Or, y'know, at the North Pole in a few years it'll be water, which is even softer than snow, right?

At these speeds you'd rather hit snow that water. You're going fast enough that you'd want the structures in the snow to collapse to break some of your fall.

You're going fast enough that water cannot get out of the way quickly, and in liquid form is by far water's densest form (water is weird that way). Hitting open water is basically the same as hitting solid granite.
posted by jmauro at 1:58 PM on May 23 [3 favorites]


I found my mistake. I was restarted the fall at zero velocity every Km.

New estimate for simple free fall from moon altitude: 4.85 days.
posted by SemiSalt at 2:05 PM on May 23


New estimate for simple free fall from moon altitude: 4.85 days.

Why isn't it a quarter of a [sidereal] month, less the radius of the Earth?
posted by aubilenon at 2:08 PM on May 23 [1 favorite]


You're going fast enough that water cannot get out of the way quickly
You're going fast enough that air cannot get out of the way quickly. See also.
posted by rhamphorhynchus at 2:10 PM on May 23


At these speeds you'd rather hit snow that water.

Oh I know, I was being facetious in both cases.
posted by Greg_Ace at 2:14 PM on May 23


Why isn't it a quarter of a [sidereal] month, less the radius of the Earth?

It's surprisingly close to that, if the calculation is correct. It's less because gravity.
posted by sfenders at 2:21 PM on May 23 [1 favorite]


what if it's a moving escalator and you have small planes on your feet
posted by poffin boffin at 2:48 PM on May 23 [3 favorites]


Airplanes or like woodworking planes?
posted by aubilenon at 2:53 PM on May 23 [7 favorites]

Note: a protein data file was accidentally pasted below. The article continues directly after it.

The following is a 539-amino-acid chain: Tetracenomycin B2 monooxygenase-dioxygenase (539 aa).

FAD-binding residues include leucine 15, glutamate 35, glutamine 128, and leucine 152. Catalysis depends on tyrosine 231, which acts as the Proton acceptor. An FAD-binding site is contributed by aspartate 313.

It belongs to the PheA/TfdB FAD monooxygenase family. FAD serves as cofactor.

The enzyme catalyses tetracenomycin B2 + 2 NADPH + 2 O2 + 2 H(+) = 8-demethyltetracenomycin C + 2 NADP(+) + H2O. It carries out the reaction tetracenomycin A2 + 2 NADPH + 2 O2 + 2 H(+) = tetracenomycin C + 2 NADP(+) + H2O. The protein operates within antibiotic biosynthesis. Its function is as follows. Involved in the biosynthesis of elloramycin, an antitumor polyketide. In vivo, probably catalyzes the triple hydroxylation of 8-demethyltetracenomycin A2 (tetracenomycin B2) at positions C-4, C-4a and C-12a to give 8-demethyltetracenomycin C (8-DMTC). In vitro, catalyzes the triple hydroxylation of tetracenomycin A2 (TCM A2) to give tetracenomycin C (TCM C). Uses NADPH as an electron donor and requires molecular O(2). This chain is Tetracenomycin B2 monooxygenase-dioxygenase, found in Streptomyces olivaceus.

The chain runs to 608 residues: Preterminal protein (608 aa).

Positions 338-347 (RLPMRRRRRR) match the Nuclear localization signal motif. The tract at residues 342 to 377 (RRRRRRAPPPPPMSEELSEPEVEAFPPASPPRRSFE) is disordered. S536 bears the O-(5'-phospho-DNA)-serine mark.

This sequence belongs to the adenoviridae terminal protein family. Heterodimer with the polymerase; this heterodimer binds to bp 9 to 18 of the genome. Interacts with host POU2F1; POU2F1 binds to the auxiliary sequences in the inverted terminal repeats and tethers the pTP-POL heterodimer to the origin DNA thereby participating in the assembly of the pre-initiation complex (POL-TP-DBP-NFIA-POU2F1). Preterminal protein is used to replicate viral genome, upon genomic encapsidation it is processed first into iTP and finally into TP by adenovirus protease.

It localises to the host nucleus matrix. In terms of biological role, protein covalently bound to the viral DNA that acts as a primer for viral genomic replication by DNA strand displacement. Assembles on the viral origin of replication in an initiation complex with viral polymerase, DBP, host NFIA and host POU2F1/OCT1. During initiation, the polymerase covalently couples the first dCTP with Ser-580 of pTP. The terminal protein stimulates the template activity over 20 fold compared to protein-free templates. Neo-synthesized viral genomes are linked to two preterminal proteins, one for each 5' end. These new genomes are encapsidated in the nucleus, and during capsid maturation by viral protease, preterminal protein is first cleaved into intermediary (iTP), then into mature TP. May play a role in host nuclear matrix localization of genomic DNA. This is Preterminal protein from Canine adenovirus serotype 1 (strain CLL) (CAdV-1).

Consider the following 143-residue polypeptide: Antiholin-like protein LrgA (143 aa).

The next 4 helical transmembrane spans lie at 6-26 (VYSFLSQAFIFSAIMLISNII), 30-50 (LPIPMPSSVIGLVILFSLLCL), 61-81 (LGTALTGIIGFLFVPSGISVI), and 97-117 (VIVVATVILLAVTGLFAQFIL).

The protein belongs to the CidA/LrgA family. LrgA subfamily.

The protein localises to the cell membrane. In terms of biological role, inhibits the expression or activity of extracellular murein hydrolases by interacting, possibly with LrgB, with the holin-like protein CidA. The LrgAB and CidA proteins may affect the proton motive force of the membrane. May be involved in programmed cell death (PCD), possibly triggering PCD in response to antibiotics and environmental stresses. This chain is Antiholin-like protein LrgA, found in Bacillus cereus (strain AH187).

the flying kind.
posted by poffin boffin at 3:23 PM on May 23


pfft you serve me the right kind of mushroom soup and I will do it in 5 hours and throw in the second half of Inception as a bonus
posted by seanmpuckett at 3:34 PM on May 23 [1 favorite]


"Coincidentally, something pretty similar is described in Greg Egan's new novella "Phoresis". Except that it becomes a lot more feasible when you're constructing your "pole" between a pair of low-gravity dwarf planets whose surfaces are tidally locked to each other."

When does a pole become a bridge in this scenario?
posted by GoblinHoney at 3:50 PM on May 23


You are all missing the point that this is a brilliant way to get a 5yo to never ask another question for fear of the answer.

Alternatively, the 5yo might just keep asking "why?"
posted by GenjiandProust at 3:54 PM on May 23 [2 favorites]


People often say, "It's not the fall that kills you, it's the sudden stop at the end." Unfortunately, in this case, it's probably going to be both.

Did not know there was an 18.5 year cycle that the moon makes, astronomy is really mind boggling, just how do you get the data to calculate an 18.5 (and it's probably a crapload more decimal places) cycle?
posted by sammyo at 4:23 PM on May 23


Depending on you you ask, it's either "Lasers pointed at reflectors that the Apollo astronauts set up that give very precise data about how far away the moon is." or "It's all made up by NASA/FEMA to confuse and ensnare people by obscuring the truth of the Flat Earth."
posted by Mr.Encyclopedia at 4:29 PM on May 23 [3 favorites]


Footnote 7:
At the distance of the Moon's orbit and the speed it's traveling, centrifugal force pushing away is exactly balanced by the Earth's gravity—which is why the Moon orbits there.
That seems pretty obvious, but I never saw it stated in this particular way. This gave me a new way to think intuitively about orbits.
posted by mbrubeck at 4:41 PM on May 23 [1 favorite]


Alternatively, the 5yo might just keep asking "why?"

In my experience that is almost always the likeliest outcome.
posted by Greg_Ace at 5:16 PM on May 23 [2 favorites]


I feel like someone could solve this in Kerbal Space Program with less words and more cute animations. But I'm not complaining!
posted by RolandOfEld at 5:55 PM on May 23


What if you extended the pole past the moon, so that centrifugal forces pulled it equally in both directions? Rest it on the top of the moon and the top of the earth (i.e., tangent to both).